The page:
Christopher Burke Gibson, 1954-2005
Gibson, a storyteller, skilled craftsman and self-trained scholar
who traveled the hemisphere by foot, by bicycle and by fishing boat,
reached the end of that restless journey on July 26, 2005, when he
drowned in Cayucos Creek. He was 51.
Born Jan. 22, 1954 in Chula Vista, Christopher Burke Gibson moved to
Cayucos with his family at the age of 10. He attended high school at
Coast Joint Union High School and in Los Angeles, and then pursued a
self-taught education of remarkable breadth and intensity, focusing
particularly on philosophy, literature, and history. In 1972 he followed
his sister, Gaelyn Godwin, to Berkeley where he began an ongoing
engagement with members of the intellectual community there.
Langdon Winner, a professor at Rensselaer University, knew Mr. Gibson in
San Luis Obispo and at Berkeley. "He was the most intense person I've
ever known," Mr. Winner wrote, "someone who could talk with you for
hours and hours on end about an amazingly wide range of topics -- music,
philosophy, religion, politics, you name it.... He was fascinated by the
exquisite clarity of Wittgenstein's philosophy and the pure sound of the
classic tracker pipe organs, especially the way Helmut Walcha played
J.S. Bach organ concertos."
Highly skilled with his hands, Mr. Gibson often worked in carpentry, but
also pursued specialized labors far afield. In the 1970s, he worked on
fishing vessels out of Alaska, Seattle and California, and he helped to
construct boats at the Hinkley Yard for Boat Building. His interest in
music led him into the employ of the master organ builder John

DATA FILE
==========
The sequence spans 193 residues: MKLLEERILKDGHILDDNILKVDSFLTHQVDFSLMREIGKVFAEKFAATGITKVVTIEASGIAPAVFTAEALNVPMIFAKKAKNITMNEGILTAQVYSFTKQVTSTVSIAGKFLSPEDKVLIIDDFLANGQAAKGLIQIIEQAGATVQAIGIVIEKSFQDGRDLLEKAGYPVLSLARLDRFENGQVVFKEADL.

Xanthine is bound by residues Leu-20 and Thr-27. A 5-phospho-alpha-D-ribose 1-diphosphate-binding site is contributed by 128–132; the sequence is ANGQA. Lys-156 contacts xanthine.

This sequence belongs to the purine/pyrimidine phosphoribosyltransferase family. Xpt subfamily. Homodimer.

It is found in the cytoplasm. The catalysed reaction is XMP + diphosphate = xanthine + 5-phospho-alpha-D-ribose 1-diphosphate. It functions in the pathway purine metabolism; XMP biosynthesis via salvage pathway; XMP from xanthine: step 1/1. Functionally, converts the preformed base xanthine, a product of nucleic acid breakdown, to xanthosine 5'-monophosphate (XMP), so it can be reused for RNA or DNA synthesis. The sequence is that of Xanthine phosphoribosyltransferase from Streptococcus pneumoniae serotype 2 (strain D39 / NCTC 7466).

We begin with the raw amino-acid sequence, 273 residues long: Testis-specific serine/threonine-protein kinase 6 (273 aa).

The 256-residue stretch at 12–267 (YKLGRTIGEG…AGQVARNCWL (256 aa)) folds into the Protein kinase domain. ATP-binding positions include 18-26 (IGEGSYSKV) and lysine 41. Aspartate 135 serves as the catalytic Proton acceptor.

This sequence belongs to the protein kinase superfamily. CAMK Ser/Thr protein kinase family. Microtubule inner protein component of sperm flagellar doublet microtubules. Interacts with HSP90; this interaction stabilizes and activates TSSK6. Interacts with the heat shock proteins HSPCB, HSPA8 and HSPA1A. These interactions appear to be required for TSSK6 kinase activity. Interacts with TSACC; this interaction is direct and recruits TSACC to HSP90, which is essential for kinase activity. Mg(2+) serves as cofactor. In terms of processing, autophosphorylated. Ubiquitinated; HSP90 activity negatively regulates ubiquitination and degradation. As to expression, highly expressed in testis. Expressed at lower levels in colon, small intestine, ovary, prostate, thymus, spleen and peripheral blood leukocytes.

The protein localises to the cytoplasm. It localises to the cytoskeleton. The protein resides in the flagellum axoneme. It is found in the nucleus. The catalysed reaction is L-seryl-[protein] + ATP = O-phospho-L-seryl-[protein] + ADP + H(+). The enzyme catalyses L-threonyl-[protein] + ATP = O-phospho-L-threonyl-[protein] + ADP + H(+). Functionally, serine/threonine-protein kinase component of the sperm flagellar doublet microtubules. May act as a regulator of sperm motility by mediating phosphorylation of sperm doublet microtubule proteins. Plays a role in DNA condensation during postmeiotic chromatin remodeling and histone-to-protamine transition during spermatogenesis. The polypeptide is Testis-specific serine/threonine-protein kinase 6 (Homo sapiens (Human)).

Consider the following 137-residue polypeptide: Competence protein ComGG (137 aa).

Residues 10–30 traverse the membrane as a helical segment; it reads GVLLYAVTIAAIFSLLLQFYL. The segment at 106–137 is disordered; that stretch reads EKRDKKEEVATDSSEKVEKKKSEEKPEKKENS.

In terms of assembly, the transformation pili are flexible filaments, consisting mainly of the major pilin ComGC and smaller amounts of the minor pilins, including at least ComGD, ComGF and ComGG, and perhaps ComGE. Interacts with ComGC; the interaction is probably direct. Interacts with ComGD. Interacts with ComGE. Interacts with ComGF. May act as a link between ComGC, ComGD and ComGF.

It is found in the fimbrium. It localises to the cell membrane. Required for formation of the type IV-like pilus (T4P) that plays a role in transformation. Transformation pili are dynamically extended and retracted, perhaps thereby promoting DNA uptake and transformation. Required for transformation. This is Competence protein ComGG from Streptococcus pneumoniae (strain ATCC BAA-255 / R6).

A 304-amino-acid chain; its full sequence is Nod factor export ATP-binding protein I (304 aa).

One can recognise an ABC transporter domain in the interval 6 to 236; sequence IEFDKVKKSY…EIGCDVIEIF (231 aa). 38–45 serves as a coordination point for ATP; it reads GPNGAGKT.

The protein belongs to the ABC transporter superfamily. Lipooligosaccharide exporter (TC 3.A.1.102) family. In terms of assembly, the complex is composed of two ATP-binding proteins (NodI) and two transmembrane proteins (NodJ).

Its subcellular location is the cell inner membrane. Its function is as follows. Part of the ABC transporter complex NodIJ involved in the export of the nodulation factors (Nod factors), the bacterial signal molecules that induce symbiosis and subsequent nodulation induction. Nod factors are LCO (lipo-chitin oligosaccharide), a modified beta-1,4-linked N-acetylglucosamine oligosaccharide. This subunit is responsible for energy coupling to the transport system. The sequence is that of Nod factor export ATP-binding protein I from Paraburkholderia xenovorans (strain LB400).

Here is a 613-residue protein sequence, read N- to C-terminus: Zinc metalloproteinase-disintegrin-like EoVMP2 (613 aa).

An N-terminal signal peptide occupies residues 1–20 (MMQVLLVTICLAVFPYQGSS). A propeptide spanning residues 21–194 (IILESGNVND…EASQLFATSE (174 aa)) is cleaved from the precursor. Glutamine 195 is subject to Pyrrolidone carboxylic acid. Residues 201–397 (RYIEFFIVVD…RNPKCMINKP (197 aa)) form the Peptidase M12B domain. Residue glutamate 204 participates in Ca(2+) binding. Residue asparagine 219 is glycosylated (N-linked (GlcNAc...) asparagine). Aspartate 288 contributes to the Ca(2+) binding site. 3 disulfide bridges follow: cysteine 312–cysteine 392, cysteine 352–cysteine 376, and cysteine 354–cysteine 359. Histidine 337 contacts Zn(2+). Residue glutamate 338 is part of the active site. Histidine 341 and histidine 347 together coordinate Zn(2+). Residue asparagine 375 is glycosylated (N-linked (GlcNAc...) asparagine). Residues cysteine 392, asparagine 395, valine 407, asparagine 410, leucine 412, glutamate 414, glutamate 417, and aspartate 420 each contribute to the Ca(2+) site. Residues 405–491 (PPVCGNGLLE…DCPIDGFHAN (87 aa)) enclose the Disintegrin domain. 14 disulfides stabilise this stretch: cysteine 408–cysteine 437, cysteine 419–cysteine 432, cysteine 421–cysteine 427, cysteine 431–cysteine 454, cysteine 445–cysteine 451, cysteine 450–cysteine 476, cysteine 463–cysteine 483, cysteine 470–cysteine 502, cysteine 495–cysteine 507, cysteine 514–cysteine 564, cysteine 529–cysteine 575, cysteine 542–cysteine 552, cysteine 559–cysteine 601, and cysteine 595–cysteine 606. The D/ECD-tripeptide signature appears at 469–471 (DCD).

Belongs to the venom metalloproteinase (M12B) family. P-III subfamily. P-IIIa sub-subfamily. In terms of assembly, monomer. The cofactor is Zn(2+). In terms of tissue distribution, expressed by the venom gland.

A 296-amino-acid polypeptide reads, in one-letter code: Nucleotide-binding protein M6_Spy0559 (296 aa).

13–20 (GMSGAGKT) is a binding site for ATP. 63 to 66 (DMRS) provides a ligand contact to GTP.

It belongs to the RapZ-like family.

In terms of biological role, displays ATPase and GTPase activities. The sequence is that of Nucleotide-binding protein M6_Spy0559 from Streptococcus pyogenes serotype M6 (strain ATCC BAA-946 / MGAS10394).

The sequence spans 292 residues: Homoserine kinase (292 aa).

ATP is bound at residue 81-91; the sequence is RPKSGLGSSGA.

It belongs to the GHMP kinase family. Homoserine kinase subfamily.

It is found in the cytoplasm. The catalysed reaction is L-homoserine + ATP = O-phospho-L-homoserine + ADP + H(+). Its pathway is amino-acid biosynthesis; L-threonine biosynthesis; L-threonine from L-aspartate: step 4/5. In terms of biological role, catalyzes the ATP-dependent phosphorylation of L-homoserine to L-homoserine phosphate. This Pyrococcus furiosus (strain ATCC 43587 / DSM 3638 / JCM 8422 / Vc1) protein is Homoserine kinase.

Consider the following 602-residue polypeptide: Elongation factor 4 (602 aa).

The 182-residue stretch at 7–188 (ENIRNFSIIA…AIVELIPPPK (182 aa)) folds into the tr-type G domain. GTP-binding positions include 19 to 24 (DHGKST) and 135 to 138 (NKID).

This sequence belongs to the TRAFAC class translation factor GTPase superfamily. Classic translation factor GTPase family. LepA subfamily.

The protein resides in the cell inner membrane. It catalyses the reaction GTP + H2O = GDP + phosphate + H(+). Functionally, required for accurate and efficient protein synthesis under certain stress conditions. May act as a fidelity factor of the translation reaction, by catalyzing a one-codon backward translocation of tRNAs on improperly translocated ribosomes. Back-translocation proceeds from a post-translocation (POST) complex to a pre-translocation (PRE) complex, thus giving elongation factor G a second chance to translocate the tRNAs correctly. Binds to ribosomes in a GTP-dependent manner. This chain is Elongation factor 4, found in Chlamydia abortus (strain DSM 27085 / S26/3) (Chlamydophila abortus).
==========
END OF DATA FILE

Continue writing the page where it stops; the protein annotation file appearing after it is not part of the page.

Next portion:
Brombaugh. Mr. Brombaugh wrote of Mr. Gibson, "Chris was quite a guy,
like no one I'd ever met anywhere: very kind, thoughtful and positive."
Mr. Gibson also mastered the craft of weaving.
In the early 1980s Mr. Gibson traveled across the country by bicycle
several times, including a journey from California to Quebec, and he
traversed the California Coast by bicycle many times. "He had excellent
bikes and could repair everything," recalled his sister, Ms. Godwin. "He
disguised his excellent bikes while on tour by painting them black,
obscuring all brand names, and tying colorful head scarves to the
handlebars. On his cross country tours he would sometimes get bored on
the long flat stretches, so he would hitchhike and invariably get a ride
- bike, panniers and all - for as far as he wanted to go, often ending
up with new friends."
From the early 1990s until the present, Mr. Gibson pursued a colorful
career as a village raconteur in the cafes and bookshops of San Luis
Obispo. At the Coffee Merchant, Uptown Espresso, Barnes and Noble and
Starbucks, Mr. Gibson would regale listeners with tales of his
adventures, entertain them with off-color jokes, and lecture informally
on such topics as philosophy, music, and the art of tying knots. For
many of these years he could be seen in the company of Piglet, a
voracious and charming small black dog, who has since gone to live with
Chris loved well-designed devices from motorcycles to airplanes to
tools. A man of the sea, he loved boats of any scale. He was an avid
walker with a beautiful lanky gait who often spoke of the importance of
a good pair of boots.
Mr. Gibson is preceded in death by his father, Mr. Malcolm John Gibson
Jr., his grandfather, Mr. Malcolm John Gibson of Cayucos, and his
grandmother, Mrs. Mabel Ruby Gibson of Cayucos.
He is survived by his mother, Mrs. Anna Burke Harris of Tucson Ariz., a
brother Mr. John Gibson of Long Beach, and a sister Ms. Gaelyn Godwin of
Mr. Gibson's friends have held a number of remembrances in his honor,
with a final one to take place Saturday, Sept. 3 at 11 a.m. at Grace
Church, 1350 Osos Street, San Luis Obispo, with a lunch to follow.
Memorial contributions may be made by listening to the music of Bach,
sharing a long story with a loved one, or helping a friend through a